Yellow / Orange dust on shoes, in air when grass is cut.

Discussion in 'Pesticide & Herbicide Application' started by LwnmwrMan22, Sep 9, 2007.

  1. LwnmwrMan22

    LwnmwrMan22 LawnSite Platinum Member
    Posts: 4,372

    There are a couple of lawns where it looks like the blades have rust on them. These are different yards, with different sources of irrigation, whether it be city water or well water.

    When you walk through the grass, there's a "dust" on your shoes.

    When you mow or trim, it flies into the air.

    Any help??
     
  2. mkroher

    mkroher LawnSite Senior Member
    Posts: 539

    it's called rust. It's a fungus. The lawn will recover, don't lose sleep over it.
     
  3. indyturf

    indyturf LawnSite Bronze Member
    from Indy
    Posts: 1,873

    I second that! rust may be from low nitrogen levels but will cause no damage.
     
  4. TAZ

    TAZ LawnSite Senior Member
    from Ohio
    Posts: 344

  5. upidstay

    upidstay LawnSite Bronze Member
    from CT
    Posts: 1,357

    If the lawn's in really bad shape to begin with, it might take a little bit out, but usually nothing to worry about. If they insist you fix it, Bayleton and fertilizer. I'd check your pH too. Most of the lawns I saw rust on had low pH's which tid up the nutrients up in the soil. Aerating wouldn't hurt either.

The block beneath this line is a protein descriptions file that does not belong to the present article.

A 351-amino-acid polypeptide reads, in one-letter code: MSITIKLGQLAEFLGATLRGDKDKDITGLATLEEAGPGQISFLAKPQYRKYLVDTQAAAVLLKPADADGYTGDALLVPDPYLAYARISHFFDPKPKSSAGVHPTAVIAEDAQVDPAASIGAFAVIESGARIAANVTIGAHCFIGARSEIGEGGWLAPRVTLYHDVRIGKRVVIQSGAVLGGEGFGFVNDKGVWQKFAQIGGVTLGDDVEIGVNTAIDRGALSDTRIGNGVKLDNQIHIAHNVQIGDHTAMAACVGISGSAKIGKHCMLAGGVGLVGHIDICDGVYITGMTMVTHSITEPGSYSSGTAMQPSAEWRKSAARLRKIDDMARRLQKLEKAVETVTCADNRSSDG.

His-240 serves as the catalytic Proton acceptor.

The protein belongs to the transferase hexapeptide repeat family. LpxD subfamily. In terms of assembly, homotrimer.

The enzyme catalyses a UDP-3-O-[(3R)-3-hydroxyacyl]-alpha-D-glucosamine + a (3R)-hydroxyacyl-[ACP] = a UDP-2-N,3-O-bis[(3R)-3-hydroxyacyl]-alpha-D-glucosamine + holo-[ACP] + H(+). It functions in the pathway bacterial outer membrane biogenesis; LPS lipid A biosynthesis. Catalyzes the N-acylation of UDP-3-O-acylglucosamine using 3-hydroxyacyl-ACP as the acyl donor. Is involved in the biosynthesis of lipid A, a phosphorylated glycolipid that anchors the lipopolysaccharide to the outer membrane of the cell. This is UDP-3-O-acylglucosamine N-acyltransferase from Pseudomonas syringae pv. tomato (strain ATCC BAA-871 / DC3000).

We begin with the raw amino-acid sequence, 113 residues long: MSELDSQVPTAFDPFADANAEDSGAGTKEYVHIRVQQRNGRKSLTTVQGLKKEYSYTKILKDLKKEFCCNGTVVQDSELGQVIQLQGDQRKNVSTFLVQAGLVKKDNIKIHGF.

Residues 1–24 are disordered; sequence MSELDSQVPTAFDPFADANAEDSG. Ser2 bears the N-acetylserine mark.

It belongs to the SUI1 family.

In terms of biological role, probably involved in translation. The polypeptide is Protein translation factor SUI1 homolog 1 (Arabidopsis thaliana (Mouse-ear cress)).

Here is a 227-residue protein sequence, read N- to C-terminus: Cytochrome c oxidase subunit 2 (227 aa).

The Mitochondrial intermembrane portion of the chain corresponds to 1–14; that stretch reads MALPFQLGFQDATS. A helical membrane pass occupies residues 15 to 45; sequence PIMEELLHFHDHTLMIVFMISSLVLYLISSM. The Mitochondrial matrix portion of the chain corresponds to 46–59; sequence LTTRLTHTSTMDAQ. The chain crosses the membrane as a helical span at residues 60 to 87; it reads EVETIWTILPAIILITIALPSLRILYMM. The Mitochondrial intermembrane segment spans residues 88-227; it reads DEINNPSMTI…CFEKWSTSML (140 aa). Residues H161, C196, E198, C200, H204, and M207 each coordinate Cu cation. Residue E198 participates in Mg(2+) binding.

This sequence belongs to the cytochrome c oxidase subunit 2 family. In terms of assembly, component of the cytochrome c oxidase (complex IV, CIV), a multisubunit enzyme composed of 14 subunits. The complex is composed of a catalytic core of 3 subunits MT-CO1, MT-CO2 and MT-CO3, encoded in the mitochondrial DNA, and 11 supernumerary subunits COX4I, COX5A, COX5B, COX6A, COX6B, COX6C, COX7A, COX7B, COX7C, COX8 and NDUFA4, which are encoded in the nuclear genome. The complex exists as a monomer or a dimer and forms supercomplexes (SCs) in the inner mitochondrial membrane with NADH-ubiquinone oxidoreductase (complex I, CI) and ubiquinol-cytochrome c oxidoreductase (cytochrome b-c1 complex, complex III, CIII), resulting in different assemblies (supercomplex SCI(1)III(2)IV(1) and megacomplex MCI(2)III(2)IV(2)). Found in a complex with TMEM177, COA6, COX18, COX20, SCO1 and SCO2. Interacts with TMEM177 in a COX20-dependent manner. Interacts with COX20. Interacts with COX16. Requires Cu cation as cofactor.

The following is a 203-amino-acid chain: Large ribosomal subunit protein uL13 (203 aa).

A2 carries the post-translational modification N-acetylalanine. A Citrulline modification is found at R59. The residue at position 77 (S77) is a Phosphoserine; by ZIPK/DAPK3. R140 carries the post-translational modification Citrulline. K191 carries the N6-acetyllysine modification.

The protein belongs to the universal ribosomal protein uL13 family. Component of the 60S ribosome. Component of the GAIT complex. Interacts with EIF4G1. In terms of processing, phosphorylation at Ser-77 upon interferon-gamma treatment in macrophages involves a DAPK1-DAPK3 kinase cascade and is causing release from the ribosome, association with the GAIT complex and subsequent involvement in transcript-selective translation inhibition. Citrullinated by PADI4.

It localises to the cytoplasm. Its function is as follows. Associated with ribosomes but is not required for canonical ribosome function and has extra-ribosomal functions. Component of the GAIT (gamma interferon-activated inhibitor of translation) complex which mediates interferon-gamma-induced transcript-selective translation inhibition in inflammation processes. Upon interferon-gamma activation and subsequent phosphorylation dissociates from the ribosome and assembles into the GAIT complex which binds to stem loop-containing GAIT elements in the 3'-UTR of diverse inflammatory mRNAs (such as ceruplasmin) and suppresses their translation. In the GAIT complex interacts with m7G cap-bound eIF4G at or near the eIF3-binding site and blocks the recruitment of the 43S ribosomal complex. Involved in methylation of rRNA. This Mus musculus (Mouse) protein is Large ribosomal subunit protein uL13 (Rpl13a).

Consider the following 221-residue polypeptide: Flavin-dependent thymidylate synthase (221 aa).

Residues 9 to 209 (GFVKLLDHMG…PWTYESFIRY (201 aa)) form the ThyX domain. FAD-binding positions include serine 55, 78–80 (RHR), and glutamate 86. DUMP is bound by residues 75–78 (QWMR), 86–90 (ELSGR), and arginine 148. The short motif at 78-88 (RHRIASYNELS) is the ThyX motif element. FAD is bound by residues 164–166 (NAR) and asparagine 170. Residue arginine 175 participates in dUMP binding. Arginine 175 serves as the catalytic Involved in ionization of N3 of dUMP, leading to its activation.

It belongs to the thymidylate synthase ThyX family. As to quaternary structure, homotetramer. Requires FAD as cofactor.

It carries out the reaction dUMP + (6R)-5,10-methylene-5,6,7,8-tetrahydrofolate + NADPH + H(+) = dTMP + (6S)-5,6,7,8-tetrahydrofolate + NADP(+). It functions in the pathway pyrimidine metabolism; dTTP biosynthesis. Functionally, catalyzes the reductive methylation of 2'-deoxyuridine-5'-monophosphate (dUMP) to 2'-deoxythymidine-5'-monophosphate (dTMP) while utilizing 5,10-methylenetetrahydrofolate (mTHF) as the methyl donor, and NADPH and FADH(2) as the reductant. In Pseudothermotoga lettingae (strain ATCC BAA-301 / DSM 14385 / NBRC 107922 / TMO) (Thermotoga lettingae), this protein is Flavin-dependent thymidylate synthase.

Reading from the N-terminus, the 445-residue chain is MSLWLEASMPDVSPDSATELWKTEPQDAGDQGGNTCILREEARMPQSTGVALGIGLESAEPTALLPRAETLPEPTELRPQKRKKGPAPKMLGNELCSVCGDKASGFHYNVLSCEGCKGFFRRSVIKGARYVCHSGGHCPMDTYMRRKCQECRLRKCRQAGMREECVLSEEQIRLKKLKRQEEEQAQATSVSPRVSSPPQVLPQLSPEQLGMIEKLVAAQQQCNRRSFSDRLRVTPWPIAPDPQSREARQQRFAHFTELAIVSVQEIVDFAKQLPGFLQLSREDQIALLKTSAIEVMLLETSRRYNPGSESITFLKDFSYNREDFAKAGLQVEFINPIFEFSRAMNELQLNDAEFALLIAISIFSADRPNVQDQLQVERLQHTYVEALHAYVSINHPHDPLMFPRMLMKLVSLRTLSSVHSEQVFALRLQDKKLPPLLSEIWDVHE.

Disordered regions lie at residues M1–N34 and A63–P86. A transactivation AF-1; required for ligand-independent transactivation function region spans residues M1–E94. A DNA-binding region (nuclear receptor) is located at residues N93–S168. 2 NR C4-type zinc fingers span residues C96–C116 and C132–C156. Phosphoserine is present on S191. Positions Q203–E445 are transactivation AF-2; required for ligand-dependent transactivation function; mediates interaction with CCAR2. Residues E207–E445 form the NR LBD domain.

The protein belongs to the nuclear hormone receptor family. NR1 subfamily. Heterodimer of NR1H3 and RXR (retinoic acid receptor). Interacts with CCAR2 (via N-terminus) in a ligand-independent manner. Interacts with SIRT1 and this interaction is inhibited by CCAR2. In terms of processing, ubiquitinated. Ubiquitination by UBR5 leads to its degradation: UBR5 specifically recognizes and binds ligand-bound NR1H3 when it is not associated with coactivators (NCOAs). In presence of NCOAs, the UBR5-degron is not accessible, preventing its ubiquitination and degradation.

6. americanlawn

    americanlawn LawnSite Fanatic
    from midwest
    Posts: 5,861

    I'll bet dollars to donuts it's ryegrass :nono: that's full of rust. Ohio State has very good research regarding rust and the "bad turf" (ryegrass) that allows it to ocurr.

    While some of my friends at Iowa State like a ryegrass/Kentucky bluegrass blend, I kindly disagree, cuz I've seen too many thouisands of lawns with rust over the past decades, and the main culprit tends to be "ryegrass cultivars".

    We have applied "Roundup" (customers' requests) to kill out many ryegrass lawns just because of this problem that homeowners disdain. Then they re-seed with Kentucky bluegrass and happy eversince.
     
  7. RigglePLC

    RigglePLC LawnSite Fanatic
    Posts: 12,339

    Rust is everywhere--but it is a fall disease. Disappeaars about the time of frost. Sometimes bluegrass, but worse on perennial rye. Best treatment is a heavy shot of fertilizer, followed by plenty of water.

    Rust disease is especially severe on newly seeded rye. Second year not so bad.

    The better quality ryegrasses are rust resistant, but it is hard to figure out which seed is resistant to rust without planting it.

    Does anybody have a list of rust-resistant ryegrass cultivars? Rust resistant bluegrass list? Types that should be avoided?
     

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